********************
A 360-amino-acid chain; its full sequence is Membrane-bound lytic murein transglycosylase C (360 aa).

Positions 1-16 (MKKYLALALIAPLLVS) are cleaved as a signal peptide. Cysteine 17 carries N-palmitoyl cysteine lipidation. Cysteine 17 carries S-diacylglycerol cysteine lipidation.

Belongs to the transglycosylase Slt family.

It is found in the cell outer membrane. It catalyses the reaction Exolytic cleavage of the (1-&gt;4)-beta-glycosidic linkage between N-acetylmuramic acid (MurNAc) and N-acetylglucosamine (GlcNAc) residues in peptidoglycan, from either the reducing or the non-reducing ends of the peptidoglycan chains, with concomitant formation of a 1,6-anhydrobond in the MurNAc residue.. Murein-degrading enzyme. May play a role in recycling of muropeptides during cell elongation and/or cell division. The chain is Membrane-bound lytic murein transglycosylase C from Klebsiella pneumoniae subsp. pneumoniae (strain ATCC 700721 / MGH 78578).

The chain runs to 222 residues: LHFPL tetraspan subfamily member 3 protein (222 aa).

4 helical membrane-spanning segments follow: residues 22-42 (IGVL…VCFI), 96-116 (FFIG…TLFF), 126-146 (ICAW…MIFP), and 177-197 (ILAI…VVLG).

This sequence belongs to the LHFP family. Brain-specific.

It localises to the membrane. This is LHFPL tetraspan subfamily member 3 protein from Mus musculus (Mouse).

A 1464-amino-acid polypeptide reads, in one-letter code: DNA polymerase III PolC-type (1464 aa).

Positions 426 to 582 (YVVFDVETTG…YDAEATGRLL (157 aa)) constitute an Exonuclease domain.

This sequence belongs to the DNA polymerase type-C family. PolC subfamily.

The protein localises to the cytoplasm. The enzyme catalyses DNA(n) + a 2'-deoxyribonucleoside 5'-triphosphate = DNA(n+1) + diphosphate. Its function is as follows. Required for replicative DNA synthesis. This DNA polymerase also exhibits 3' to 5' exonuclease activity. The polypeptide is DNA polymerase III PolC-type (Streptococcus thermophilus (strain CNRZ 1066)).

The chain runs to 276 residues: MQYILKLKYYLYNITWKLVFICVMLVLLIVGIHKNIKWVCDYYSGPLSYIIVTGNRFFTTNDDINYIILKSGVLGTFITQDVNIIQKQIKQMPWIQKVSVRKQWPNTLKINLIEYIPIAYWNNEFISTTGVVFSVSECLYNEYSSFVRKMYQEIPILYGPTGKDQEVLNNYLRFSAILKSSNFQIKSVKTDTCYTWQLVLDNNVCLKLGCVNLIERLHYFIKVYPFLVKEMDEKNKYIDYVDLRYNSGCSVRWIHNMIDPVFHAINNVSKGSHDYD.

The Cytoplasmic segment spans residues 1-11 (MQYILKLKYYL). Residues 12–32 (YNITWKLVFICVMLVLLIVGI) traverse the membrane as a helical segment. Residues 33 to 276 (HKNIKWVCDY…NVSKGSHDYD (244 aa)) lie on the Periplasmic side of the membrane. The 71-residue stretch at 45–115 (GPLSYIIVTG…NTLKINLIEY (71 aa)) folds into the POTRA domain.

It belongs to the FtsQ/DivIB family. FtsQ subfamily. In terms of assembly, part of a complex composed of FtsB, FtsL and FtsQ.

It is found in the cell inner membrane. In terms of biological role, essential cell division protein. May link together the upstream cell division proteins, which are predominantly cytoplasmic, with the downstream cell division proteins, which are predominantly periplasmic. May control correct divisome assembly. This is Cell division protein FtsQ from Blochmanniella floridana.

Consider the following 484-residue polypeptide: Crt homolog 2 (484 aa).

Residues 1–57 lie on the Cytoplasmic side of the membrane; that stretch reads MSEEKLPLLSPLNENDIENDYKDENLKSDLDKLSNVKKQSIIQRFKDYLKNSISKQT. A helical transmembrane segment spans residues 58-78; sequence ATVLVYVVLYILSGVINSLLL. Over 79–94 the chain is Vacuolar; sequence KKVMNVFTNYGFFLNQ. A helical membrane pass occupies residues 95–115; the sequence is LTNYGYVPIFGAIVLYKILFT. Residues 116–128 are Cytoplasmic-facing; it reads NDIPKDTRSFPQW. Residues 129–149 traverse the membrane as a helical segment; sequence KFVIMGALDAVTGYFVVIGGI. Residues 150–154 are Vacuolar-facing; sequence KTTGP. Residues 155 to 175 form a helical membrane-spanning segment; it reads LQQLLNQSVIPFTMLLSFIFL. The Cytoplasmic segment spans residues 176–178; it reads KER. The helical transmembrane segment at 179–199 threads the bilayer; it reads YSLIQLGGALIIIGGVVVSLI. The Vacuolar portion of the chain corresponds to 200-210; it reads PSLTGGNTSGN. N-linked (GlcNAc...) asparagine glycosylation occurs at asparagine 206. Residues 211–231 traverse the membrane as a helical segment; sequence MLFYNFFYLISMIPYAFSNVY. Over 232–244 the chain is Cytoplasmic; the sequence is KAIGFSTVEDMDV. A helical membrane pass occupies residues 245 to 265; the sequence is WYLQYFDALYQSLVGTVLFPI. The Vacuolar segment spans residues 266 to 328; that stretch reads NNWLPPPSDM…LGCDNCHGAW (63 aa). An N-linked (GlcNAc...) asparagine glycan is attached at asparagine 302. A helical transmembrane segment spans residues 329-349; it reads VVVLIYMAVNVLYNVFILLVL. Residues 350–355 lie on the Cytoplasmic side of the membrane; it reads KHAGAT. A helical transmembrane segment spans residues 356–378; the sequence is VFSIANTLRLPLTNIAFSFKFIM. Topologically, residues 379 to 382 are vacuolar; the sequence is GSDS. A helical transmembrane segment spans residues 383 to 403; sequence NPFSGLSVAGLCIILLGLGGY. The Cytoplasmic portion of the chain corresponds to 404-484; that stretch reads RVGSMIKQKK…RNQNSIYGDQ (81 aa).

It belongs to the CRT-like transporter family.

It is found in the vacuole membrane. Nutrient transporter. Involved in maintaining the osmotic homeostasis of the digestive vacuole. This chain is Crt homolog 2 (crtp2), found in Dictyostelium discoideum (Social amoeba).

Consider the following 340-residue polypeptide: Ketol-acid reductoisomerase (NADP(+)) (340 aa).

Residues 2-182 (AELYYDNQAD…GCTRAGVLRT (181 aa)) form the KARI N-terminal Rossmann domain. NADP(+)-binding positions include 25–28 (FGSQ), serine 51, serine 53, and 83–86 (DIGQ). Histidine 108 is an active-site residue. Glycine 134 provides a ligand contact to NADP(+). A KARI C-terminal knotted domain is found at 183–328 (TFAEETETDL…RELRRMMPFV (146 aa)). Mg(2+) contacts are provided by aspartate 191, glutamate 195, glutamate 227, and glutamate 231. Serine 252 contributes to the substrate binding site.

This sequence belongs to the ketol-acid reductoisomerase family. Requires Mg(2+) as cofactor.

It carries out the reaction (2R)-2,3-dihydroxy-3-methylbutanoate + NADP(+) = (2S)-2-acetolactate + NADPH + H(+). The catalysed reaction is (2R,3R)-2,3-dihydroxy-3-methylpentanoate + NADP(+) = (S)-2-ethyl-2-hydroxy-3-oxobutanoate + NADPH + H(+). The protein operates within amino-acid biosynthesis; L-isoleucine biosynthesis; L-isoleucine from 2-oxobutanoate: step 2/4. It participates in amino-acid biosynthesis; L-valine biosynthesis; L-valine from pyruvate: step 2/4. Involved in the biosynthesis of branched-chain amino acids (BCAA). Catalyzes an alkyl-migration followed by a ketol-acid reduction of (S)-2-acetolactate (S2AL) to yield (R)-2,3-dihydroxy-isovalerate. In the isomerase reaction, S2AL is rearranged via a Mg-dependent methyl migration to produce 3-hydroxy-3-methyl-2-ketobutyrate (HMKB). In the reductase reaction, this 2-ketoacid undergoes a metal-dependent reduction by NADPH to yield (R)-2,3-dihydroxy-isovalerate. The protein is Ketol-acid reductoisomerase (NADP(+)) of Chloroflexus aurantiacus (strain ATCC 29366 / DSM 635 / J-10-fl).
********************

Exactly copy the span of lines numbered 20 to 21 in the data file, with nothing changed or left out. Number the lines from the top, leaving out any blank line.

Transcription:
It is found in the vacuole membrane. Nutrient transporter. Involved in maintaining the osmotic homeostasis of the digestive vacuole. This chain is Crt homolog 2 (crtp2), found in Dictyostelium discoideum (Social amoeba).

Consider the following 340-residue polypeptide: Ketol-acid reductoisomerase (NADP(+)) (340 aa).